Collaboration Factors

    Initiatives had difficulty finding the appropriate technological collaborators. One initiative mentioned difficulty finding a technological consultant appropriately meeting their requirements. As a result, this initiative had to work remotely with a technological team, which created communication challenges (Initiative #14). One initiative hired an out-of-house technological team, which led to delays, misunderstandings, and even errors due to language differences (Initiative #9).

    In all, 4 initiatives cited governmental procedures and bureaucracy as a barrier to mHealth utilization (Initiative #2, 14, 15, and 19). Instead of directly approaching the national government, previous initiatives have primarily partnered with the local government in order to bypass the lengthier process required to work with the GVN (Initiative #13). In addition, 4 initiatives noted that it was crucial for project managers to build strong relationships with the GVN and advocate for their mHealth initiatives in order to increase the chances of sustainability (Initiative #4, 5, 11, and 13).


    Discussion

    Challenges to Future Implementation

    Vietnam is becoming an increasingly technologically driven and connected society with approximately 1.3 mobile subscriptions per person. Even though many initiatives touted mobile phone penetration as an advantage of mHealth use in Vietnam, mobile penetration is only 65%, meaning a majority of the population owns multiple phone numbers, while 35% of the population does not own a cell phone [53]. While stakeholders believe mHealth may have the potential to reduce disparity in the Vietnamese health care system, there are still populations out of the reach of mHealth. While some initiatives cited high or low acceptability, few initiatives formally evaluated the end user acceptability.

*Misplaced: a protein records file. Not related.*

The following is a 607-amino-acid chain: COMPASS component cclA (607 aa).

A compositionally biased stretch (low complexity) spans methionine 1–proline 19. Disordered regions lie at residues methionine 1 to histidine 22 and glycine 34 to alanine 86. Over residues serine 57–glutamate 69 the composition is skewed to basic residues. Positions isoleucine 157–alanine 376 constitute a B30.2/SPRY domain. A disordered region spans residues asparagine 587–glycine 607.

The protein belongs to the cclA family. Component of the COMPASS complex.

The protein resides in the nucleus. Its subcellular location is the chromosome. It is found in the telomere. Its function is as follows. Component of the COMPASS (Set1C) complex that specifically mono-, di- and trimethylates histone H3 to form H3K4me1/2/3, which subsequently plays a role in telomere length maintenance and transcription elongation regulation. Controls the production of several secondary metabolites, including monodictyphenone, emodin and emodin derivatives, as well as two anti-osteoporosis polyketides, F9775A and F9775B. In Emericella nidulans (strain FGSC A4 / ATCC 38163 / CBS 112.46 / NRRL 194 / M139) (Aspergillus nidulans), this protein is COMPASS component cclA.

Funding and sustainability are major barriers to future mHealth initiatives. Many of the interviewees reported financial challenges, and only 4 out of 15 completed initiatives were considered continuing initiatives. The high percentage of external funding will challenge future initiatives, as after external funds are utilized the technological systems built still need to be continually monitored and upgraded in accordance with the changing needs of the end users. Initiatives in Vietnam are dependent on monetary constraints. Finally, there is a lack of evidence on the sustainability of these initiatives outside of the intervention context, as many of the initiatives incentivize their participants to use the mobile technology.